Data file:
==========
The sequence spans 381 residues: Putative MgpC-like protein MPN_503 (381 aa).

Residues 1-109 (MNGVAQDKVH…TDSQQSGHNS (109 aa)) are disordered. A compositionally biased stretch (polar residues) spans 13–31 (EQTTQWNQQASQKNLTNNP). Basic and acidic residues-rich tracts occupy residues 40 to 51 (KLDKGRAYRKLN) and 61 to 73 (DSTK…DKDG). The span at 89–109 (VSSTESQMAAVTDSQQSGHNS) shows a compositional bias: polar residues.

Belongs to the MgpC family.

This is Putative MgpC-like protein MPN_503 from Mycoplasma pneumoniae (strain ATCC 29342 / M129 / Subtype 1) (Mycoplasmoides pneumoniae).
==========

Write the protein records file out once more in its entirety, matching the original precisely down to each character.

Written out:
The sequence spans 381 residues: Putative MgpC-like protein MPN_503 (381 aa).

Residues 1-109 (MNGVAQDKVH…TDSQQSGHNS (109 aa)) are disordered. A compositionally biased stretch (polar residues) spans 13–31 (EQTTQWNQQASQKNLTNNP). Basic and acidic residues-rich tracts occupy residues 40 to 51 (KLDKGRAYRKLN) and 61 to 73 (DSTK…DKDG). The span at 89–109 (VSSTESQMAAVTDSQQSGHNS) shows a compositional bias: polar residues.

Belongs to the MgpC family.

This is Putative MgpC-like protein MPN_503 from Mycoplasma pneumoniae (strain ATCC 29342 / M129 / Subtype 1) (Mycoplasmoides pneumoniae).